How can fashion have a positive impact on the planet? It’s a question that brands are increasingly asking, as the industry seeks to not only lower its enormous environmental footprint, but actually help restore vital ecosystems around the world.
That’s why Burberry has set an ambitious target of being climate positive by 2040, with the aim of removing more carbon from the atmosphere than it emits by that date. “Being a force for good in the world means consistently going beyond, for better,” Marco Gobbetti, CEO of Burberry Group, tells Vogue. “We were one of the first luxury companies to set Science Based Targets and we are on track to becoming carbon neutral in our own operations next year. Yet, we know more is needed to tackle the impact of global warming and climate change.”
Reducing CO2 emissions
Burberry has launched a series of new sustainable initiatives lately, including holding its first carbon-neutral runway show in 2020, as well as unveiling its ReBurberry Edit—including trench coats and parkas made from recycled fishing nets and plastic bottles—last year. The brand has also added pistachio-coloured eco-labels to its designs, which help consumers understand a garment’s positive attributes, from the use of organic and recycled materials to water and energy savings during production.
Of course, cutting CO2 emissions is crucial in order for fashion to play its role in tackling the climate crisis, which is why the company has set a goal of reducing emissions by 46 percent across its supply chain—a key area that is often ignored—by 2030. This puts the company in line with the UN’s 2015 Paris Agreement targets to keep global warming to 1.5C and replaces its original goal of a 30 per cent reduction by 2030.
“If you look at our end-to-end footprint, the vast majority of our environmental impacts and carbon emissions happens in our supply chain,” Pam Batty, Burberry’s vice president corporate responsibility, explains. “So, without seriously tackling that, we can’t get to net-zero—it has to be a real focus.”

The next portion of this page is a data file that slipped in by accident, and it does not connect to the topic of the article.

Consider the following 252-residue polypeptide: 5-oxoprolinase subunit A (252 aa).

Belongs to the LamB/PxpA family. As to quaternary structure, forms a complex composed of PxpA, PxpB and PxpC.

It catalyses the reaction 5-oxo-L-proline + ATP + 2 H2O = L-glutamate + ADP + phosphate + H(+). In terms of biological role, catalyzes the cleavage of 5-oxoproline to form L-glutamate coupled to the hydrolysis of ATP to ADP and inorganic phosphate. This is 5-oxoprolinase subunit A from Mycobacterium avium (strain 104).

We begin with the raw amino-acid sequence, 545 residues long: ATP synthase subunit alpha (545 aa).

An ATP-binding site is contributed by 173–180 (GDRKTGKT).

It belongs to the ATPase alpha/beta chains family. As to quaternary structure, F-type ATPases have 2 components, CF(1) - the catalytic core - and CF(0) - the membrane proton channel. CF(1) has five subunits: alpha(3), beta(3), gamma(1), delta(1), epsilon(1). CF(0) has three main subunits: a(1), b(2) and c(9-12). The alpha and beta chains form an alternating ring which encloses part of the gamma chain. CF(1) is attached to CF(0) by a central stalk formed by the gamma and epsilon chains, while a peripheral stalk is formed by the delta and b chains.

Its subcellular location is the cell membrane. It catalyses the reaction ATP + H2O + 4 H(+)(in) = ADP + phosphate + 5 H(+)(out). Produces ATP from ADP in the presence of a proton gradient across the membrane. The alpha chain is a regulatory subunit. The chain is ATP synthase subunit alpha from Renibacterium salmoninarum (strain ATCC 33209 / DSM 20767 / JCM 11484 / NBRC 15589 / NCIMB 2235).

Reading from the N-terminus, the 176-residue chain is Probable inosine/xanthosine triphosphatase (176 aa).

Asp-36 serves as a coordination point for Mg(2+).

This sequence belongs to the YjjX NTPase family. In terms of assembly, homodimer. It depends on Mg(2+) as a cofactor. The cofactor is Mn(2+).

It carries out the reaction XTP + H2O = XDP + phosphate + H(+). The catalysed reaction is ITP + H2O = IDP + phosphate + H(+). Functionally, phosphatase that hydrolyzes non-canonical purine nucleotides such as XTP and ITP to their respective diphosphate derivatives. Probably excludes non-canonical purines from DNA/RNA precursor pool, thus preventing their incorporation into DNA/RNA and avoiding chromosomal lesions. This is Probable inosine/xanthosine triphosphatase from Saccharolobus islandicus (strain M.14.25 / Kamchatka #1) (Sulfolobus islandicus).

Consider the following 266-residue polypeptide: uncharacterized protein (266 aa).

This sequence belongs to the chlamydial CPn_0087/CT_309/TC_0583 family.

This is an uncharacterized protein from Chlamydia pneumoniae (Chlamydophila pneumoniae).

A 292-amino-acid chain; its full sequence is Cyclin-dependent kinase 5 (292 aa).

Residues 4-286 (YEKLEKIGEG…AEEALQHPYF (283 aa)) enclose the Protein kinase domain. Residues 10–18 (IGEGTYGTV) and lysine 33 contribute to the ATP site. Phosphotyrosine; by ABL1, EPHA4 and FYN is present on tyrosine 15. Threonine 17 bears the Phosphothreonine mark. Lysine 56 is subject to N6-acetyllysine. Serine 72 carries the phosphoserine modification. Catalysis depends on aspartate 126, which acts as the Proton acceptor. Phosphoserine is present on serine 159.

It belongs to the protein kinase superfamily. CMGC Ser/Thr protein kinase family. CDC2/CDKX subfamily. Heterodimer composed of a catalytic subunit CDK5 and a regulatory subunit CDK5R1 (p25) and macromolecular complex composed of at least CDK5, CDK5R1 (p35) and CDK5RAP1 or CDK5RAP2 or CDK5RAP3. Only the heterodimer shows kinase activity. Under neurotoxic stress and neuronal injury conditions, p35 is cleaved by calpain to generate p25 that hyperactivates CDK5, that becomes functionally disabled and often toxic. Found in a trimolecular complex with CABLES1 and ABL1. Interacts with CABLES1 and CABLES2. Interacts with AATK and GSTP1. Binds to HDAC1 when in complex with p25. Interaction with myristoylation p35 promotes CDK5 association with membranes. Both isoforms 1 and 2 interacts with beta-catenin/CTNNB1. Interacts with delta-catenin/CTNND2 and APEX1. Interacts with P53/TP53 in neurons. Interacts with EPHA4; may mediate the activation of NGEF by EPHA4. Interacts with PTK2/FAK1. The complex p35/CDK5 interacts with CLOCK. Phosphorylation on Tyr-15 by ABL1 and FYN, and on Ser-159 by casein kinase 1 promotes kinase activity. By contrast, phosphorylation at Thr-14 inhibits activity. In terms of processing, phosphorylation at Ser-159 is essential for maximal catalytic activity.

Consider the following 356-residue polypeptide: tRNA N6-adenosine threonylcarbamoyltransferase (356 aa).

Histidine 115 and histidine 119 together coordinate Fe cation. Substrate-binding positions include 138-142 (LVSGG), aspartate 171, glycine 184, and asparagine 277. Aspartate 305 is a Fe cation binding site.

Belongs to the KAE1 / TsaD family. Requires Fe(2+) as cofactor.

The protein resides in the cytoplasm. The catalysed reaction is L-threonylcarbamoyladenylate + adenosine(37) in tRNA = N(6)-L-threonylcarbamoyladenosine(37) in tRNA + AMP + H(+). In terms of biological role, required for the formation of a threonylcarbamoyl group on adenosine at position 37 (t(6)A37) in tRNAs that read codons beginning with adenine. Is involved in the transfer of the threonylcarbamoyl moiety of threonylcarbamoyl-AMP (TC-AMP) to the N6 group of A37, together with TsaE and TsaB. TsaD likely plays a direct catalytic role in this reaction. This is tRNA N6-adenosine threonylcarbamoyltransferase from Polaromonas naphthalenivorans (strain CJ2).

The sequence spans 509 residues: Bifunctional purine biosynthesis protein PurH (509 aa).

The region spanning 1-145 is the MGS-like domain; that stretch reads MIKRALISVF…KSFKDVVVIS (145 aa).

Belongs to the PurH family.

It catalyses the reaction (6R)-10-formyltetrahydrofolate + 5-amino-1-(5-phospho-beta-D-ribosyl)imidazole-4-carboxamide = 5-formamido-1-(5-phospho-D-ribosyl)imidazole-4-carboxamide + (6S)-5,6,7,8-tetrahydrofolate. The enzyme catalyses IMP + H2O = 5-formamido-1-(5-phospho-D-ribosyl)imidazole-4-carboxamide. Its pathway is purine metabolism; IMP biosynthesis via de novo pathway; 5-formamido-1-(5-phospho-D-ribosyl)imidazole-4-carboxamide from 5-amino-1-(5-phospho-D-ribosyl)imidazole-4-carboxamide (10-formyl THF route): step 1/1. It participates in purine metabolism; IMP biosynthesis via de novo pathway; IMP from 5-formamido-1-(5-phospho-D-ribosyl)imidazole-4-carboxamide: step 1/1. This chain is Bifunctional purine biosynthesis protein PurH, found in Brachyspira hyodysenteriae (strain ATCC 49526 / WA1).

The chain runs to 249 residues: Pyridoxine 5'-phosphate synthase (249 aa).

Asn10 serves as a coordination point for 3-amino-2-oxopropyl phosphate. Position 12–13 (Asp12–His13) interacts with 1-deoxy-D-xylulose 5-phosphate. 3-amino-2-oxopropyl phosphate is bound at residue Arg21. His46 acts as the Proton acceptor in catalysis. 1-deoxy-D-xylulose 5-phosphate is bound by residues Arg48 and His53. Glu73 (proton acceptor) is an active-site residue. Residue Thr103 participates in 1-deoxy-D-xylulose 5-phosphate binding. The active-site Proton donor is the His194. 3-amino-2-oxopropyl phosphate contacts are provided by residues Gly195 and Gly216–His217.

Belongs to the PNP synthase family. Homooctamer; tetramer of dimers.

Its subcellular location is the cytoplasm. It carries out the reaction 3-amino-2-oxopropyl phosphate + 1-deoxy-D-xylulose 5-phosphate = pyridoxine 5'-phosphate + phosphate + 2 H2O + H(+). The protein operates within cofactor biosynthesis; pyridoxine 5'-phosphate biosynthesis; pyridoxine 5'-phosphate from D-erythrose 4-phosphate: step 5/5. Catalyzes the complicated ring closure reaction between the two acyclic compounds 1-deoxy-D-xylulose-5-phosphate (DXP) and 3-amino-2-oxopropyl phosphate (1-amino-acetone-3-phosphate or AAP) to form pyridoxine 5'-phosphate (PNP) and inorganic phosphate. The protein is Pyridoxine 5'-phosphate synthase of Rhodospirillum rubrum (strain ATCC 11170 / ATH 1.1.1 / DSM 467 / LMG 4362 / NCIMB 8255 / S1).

Still, reducing emissions across complex supply chains remains a challenge for the entire industry, requiring collaboration with both suppliers and other brands. “Addressing emissions in the extended supply chain relies on everyone across the industry sharing the same belief and going on a journey together at the same pace,” Gobbetti adds. “To shift from ambition to action across our whole value chain, we need to inspire others and share and scale new solutions. We have spent time working closely with our suppliers and partners to ensure this is a challenge we can all jointly take on.”
Removing carbon from the atmosphere
Beyond reducing emissions, Burberry will also be investing in projects both within its own supply chain and beyond to remove carbon from the atmosphere, as part of its Regeneration Fund launched in 2020. This includes a regenerative farming programme involving wool producers in Australia, which aims to improve biodiversity and carbon capture in soils, as well as other projects to restore ecosystems.
“Our net-zero and then climate positive strategy takes into account both carbon emissions, but also the need to protect biodiversity, livelihoods and communities in the process,” Batty explains. “We are taking a holistic approach to this, looking at all those different elements that make up climate.”
Creating change inside the industry
While companies such as Gucci-owner Kering say they are already carbon neutral, as well as committing to having a net positive impact on biodiversity by 2025, Burberry is the first major luxury brand to make an explicit commitment to being climate positive—in what could be a new trend for the industry.
“The climate positive messaging that we have around the commitments we’re making very much says how we would like the fashion industry to be a positive force in the world as opposed to creating the negative impacts that it currently does,” Batty continues.
“As a leading luxury brand with a global footprint, we are in a unique position to bring together NGOs, peers and policymakers to create meaningful change,” says Gobbetti. “By setting this ambitious new goal to reduce emissions in our value chain and also invest in initiatives beyond it that support a resilient, zero-carbon future, we hope to create a lasting positive environmental impact for future generations.”
This article was originally published on French Vogue.